Australia honours Vietnam veterans
On 18 August more than 2,000 Australians gathered in the nation’s capital to honour the service and sacrifice of our Vietnam veterans.
The National Commemorative Service on Vietnams Veterans’ Day was the culmination of a historic year, as we mark the 50th anniversary of the end of Australia’s involvement in the Vietnam War.
Some 60,000 Australians served in the war, more than 3,000 were wounded and 523 lost their lives.
Throughout 2023, Australians are recognising the contribution of our Vietnam veterans, their service in Vietnam, the sacrifice of their families and their role as integral members of the community in the decades since the war.
On 18 August, a year of recognition culminated in a solemn and dignified commemorative service at the Australian Vietnam Forces National Memorial in Canberra.
Broadcast live by the ABC, the service included a Commemorative Address by the Minister for Veterans’ Affairs and Defence Personnel, Matt Keogh, who expressed heartfelt gratitude for the service our Vietnam veterans gave in Australia’s name:
‘You were given an impossible job, and you did it well. And you looked out for your mates, every step of the way. Fifty years from now, generations yet unborn will see those names enshrined on our national memorial, and they will know your story.’
-Minister Matt Keogh
VIPs including the Governor-General, Ministers, senior ADF representatives, diplomats, and most importantly – hundreds of Vietnam veterans – came together to reflect on Australia’s longest 20th century conflict.
Among them was His Excellency General the Honourable David Hurley AC DSC (Retd), who told Vietnam veterans they are part of the Anzac legacy, and their fallen mates will never been forgotten:
‘I want this to be clear: your nation is proud of you, grateful for what you did when your country called on you and will always remember that sacrifice.’
Governor-General David Hurley
The Vietnam War was at times contentious at home and for some veterans their return home raised mixed emotions. The recognition afforded some soldiers, sailors and airmen upon their return varied greatly in the immediate aftermath of the war, and for some that lack of recognition would make for a bitter welcome home.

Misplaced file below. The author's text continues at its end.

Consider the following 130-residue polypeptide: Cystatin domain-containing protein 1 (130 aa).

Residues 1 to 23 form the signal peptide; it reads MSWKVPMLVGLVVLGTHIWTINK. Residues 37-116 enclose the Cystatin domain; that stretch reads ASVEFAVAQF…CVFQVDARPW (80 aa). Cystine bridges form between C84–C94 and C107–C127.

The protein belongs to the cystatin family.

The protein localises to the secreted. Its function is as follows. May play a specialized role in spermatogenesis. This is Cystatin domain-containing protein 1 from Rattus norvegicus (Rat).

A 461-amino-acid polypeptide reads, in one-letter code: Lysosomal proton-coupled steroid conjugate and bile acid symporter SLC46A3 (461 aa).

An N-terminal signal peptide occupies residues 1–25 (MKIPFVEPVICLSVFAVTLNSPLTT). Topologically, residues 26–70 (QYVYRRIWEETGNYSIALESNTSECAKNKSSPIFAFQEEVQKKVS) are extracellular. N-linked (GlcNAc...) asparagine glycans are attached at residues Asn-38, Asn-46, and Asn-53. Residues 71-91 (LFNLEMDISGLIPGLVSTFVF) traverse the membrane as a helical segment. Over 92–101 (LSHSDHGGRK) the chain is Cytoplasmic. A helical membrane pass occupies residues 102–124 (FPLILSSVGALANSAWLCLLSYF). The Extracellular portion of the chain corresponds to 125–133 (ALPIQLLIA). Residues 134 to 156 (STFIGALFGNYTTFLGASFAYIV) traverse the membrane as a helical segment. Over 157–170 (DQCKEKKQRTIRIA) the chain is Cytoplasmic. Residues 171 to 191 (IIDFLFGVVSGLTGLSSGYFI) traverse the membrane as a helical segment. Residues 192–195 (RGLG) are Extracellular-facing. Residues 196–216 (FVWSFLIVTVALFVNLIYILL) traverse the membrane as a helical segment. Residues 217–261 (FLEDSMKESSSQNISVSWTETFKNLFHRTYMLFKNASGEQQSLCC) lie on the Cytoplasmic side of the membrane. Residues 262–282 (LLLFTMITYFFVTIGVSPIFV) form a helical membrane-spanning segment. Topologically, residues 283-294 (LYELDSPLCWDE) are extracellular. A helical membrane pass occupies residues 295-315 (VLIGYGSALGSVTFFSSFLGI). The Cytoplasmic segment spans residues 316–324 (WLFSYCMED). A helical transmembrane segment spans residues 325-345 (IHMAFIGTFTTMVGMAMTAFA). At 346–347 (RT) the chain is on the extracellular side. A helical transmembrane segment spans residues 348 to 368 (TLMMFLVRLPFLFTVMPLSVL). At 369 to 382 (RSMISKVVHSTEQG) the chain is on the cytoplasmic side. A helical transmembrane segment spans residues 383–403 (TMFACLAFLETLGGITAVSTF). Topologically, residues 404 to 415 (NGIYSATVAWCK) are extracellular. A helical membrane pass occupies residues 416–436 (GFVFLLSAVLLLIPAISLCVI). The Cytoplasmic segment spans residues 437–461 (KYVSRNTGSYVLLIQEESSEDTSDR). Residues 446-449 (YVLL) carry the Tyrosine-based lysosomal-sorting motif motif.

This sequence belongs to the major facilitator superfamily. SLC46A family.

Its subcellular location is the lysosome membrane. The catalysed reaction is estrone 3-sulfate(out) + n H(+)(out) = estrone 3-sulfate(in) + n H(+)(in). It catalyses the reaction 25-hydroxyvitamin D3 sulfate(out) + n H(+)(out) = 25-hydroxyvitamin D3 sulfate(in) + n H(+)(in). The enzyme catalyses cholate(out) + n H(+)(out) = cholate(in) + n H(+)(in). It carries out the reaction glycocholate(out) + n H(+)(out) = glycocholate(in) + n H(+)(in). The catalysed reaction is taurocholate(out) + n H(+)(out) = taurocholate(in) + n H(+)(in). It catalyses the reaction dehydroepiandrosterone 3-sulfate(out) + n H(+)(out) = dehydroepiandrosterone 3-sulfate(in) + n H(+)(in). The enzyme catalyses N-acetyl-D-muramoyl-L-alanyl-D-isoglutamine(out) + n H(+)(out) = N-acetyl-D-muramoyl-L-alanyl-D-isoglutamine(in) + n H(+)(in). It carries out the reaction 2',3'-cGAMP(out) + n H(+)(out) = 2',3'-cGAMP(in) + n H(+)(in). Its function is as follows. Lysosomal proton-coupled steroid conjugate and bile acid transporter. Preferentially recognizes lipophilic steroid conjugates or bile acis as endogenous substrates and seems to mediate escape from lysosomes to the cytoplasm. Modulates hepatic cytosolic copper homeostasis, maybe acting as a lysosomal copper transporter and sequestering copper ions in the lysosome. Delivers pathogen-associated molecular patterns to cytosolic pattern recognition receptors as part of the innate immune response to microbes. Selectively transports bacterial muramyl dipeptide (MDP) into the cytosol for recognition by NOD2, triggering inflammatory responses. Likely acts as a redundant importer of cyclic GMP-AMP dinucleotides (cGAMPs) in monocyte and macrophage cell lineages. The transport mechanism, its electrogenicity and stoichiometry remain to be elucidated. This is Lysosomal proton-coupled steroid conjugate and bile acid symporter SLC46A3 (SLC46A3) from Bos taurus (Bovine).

It is estimated that there are about 35,000 surviving Vietnam War veterans in Australia. While that number inevitably dwindles with the passing of time, the nation’s determination to remember and honour them remains resolute.
Reflecting on the respect and pride emanating from the throng gathered on Canberra’s Anzac Parade, Max Ball, National President of the Vietnam Veterans’ Association of Australia, said many veterans continue to remember the hardships they faced and that for some, their fight continues:
‘Vietnam veterans can and should look back on that era with some misgivings, but with a maturing sense of pride that they endured in a difficult and testing field of combat. For our friends and colleagues who did not return we say again: Lest We Forget.’
Amidst the hardship and constant threat of harm, there were fond memories of mateship on the frontline and enduring friendships back at home.
For many veterans, the war encompassed some of the best years of their lives. Noel McLaughlin, proud Vietnam veteran and Chairman of the Royal Australian Armoured Corps Corporation, spoke of a generation who served in a war that defined an era:
‘We were not treated well when we came home. We felt abandoned by Australia. It’s a wonderful thing to see this acknowledgement and appreciation of our service, and of our sacrifice, in remembrance of those mates whom we loved and lost on active service.’
Among a number of initiatives this year, the Australian Government has produced a 50th anniversary commemorative medallion and certificate of recognition honouring the service of Australians who served in the Vietnam War. More than 22,000 of the medallions have already been distributed.
The medallion and certificate continues to be available to all Australian men and women who served in Vietnam, and to the family of veterans who have since passed away or were tragically killed during the war.
To apply, please visit the DVA website.
You can view a selection of photos form the ceremony on the DVA Flickr page.